Decriminalization of homosexuality divides Gabon

The criminalisation of homosexuality went almost unnoticed in this country of less than two million inhabitants when it was adopted last year.

But the amendment to the legislation adopted by Gabon’s parliament late Monday has underscored divisions with praise from activists contrasting with anger from opponents in the local press, on social media and in the streets.

“It’s good news. We’re finally going to be able to breathe a sigh of relief,” said Parfait Magnaga, the head of Sante + Pro Humanitus, one of the only associations defending the rights of sexual minorities in Gabon.

The amendment removes text, added by the Senate in July 2019, which made same-sex sexual relations a criminal offence, punishable by up to six months in prison and a fine of five million CFA francs (7,600 euros).

The change will formally become law once the president — whose government pushed for the amendment — ratifies it.

Although the law was never applied, “in the past year, we have been more vulnerable to violence because we no longer had the law on our side,” Magnaga, a psycho-sexologist by profession, told AFP.

In normal times, “it’s already difficult for a homosexual here to go and file a complaint when he’s verbally or physically attacked,” he added.

“Parliament’s vote is a small victory for us, but it is not a question of gloating now. We prefer to remain discreet,” he said.

Magnaga said the gay community above all wants Gabon to turn the page on this “trying” political time.

For three weeks, the issue of decriminalising homosexuality caused a stir and drew homophobic comments from all corners of Gabon.

Some press articles went so far as to equate homosexuality with paedophilia and bestiality.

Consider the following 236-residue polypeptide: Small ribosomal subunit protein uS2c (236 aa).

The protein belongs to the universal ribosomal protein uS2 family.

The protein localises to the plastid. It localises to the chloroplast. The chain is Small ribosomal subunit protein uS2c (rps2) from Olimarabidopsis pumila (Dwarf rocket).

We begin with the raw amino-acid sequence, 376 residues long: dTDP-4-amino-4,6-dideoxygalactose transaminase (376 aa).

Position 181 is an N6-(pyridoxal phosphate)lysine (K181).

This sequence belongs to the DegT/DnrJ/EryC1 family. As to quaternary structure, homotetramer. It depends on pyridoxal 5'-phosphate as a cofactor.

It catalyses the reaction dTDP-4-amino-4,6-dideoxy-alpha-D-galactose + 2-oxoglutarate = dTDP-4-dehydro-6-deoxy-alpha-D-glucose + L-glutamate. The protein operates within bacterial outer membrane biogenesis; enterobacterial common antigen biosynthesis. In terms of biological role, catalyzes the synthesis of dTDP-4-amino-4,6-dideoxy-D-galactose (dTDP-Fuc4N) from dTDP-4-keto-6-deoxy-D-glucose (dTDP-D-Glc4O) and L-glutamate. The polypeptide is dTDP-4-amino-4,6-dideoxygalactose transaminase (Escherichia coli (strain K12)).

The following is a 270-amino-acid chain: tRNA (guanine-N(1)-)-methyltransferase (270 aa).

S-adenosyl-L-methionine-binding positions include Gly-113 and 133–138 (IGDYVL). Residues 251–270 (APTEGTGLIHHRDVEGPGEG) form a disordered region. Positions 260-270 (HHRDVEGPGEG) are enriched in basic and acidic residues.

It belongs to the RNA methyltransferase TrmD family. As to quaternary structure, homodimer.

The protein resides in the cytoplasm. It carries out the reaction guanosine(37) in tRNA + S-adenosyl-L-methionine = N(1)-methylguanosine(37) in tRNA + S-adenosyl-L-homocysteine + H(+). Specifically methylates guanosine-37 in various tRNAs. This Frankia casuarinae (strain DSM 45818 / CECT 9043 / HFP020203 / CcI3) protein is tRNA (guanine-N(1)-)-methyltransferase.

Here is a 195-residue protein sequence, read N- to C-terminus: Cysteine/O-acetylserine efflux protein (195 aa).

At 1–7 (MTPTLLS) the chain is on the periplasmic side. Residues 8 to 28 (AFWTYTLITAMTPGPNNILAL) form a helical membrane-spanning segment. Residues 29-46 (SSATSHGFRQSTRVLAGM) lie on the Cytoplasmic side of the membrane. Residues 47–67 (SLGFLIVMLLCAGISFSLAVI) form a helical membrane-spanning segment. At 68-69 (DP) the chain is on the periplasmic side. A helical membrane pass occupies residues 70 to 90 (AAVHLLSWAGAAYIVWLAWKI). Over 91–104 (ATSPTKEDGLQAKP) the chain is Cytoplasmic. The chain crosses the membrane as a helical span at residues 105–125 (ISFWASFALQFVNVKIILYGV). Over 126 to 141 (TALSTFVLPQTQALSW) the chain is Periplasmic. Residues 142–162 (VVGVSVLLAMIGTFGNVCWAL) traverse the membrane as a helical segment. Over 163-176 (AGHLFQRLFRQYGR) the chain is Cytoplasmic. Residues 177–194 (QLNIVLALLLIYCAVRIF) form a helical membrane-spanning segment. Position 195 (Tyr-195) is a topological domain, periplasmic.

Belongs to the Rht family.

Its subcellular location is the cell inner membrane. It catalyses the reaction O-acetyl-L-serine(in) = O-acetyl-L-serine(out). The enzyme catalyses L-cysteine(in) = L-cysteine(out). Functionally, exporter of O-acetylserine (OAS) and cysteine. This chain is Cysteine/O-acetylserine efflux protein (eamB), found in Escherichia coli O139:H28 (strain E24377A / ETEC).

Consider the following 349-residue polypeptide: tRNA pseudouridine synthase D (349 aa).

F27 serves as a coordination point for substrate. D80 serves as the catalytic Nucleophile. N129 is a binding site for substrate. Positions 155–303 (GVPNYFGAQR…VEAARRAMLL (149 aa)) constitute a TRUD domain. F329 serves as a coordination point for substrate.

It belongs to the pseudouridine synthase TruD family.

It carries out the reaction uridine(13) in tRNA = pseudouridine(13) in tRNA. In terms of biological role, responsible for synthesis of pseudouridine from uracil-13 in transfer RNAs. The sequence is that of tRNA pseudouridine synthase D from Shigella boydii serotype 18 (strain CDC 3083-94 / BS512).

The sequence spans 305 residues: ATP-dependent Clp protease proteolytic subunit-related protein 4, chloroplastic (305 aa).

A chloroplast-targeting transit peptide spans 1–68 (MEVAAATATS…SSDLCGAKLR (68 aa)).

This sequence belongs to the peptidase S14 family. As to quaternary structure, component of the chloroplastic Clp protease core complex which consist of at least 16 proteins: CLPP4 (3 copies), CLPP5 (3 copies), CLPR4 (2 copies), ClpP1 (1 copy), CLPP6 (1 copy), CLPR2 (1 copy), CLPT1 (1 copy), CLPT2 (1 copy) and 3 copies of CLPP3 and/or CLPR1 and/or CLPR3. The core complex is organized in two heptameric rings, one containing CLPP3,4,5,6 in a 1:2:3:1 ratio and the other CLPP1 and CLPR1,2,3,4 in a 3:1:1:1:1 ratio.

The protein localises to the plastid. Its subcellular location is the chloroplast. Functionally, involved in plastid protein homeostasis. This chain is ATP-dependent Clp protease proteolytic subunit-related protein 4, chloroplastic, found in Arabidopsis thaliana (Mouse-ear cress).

Leaders of the Catholic Church and the opposition have condemned homosexuality in public forums, often in violent terms, while messages inciting hate against homosexuals have been rampant on social media.

“In the taxi, in the neighbourhood, on television, at home, homophobic remarks were everywhere,” said Magnaga.

The psychologist recorded a video, which he said was shot this past week in the capital’s biggest market, showing a young man accused of being homosexual being chased by a group, insulted and narrowly escaping an attack thanks to the intervention of another man.

‘Foreign to our morals’
Many opponents of decriminalisation claim that the vote in parliament is far from a true reflection of the opinion of most Gabonese people.

Decriminalisation “does not enjoy a great deal of support”, political opponent Paul-Marie Gondjout wrote in an open letter to the government, deploring “a power that clearly chooses, and against the interests of its people, to serve lobbies and morals that are foreign to our habits and customs”.

Jean-Patrick Iba-Ba, the archbishop of Libreville, accused “certain international organisations” of “conditioning their aid on the acceptance of behaviour which is foreign to our morals”.

Homosexuality is widely criminalised in sub-Saharan Africa, with more than half of its countries banning or repressing same-sex relations — in a few places, with the threat of the death penalty.

However, Gabon had never banned homosexuality before last year, and its legislation had not even mentioned it.

The UN Resident Coordinator in Gabon, Stephen Jackson, welcomed the vote on Monday, saying it was in line with Gabon’s constitution which “recognises every person’s right to the ‘free development of their personality’”.

The UN representative hailed Gabon as a “proud, independent and sovereign nation”.

– AFP

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